Although the name suggests otherwise, ringworm isn’t caused by a worm at all-but a fungus that can infect the skin, hair and nails. Not uncommon in cats, this highly contagious disease can lead to patchy, circular areas of hair loss with central red rings. Also known as dermatophytosis, ringworm often spreads to other pets in the household-and to humans, too.
If you notice your pet coughing, take him to the vet. Asthma can worsen quickly, and he might not be able to breathe at all.
Other Causes of Coughing
Allergies. The causes and symptoms are similar to those of asthma. Your vet can figure out which is to blame.
Fungal lung infection. Your kitty could pick up a fungus from the soil. Each part of the country has a different type, but coughing is a common symptom.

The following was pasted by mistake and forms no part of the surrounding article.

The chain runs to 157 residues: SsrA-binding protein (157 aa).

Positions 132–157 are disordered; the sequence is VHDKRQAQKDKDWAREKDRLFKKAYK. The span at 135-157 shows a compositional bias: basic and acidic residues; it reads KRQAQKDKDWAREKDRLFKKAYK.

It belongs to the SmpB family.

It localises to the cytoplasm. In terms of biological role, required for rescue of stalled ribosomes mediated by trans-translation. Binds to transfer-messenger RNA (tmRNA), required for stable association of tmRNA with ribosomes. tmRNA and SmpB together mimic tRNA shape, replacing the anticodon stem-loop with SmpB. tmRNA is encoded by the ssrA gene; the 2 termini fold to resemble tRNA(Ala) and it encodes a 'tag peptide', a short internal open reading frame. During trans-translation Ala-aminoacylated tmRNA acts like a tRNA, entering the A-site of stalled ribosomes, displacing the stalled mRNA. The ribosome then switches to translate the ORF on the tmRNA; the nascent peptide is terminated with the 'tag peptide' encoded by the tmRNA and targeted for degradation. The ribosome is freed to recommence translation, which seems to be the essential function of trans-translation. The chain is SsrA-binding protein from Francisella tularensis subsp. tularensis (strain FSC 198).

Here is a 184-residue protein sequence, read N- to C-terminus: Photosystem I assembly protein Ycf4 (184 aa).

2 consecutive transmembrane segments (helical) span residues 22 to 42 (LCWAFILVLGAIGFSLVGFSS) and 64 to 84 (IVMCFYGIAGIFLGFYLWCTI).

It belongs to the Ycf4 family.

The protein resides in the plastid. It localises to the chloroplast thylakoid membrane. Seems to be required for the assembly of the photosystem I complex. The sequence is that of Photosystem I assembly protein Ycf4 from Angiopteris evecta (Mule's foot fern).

Heartworms. This disease is spread by mosquitos. If you live in an area with these bugs, your cat is more at risk. You can get preventative medicine from your vet. The symptoms resemble asthma, so your pet could be misdiagnosed. Your vet can test him to make sure.
Lung cancer. Some tumors can be controlled with medication. If not, surgery may be an option.
System diseases. Coughing can be a sign of pneumonia or congestive heart failure. An ultrasound, X-ray, MRI, or electrocardiogram can confirm.
Tight collars. Pressure on your cat’s windpipe can cause damage and lead to a cough.
Worms. These are common in felines. It’s one reason your pet gets regular blood and fecal tests at the vet.
How to Help Your Vet
Give her detailed information about the cough:
Its quality: Does it sound wet or dry?
Timing: When it happens at night, that's often a sign of fluid in the lungs or heart failure.
Triggers: If your cat coughs after exercise, he might have heart disease. If it happens after a meal, it could mean problems with his larynx or esophagus.
Knowing this can help your vet pinpoint the most likely causes, choose tests to confirm a diagnosis, and prescribe the best treatment.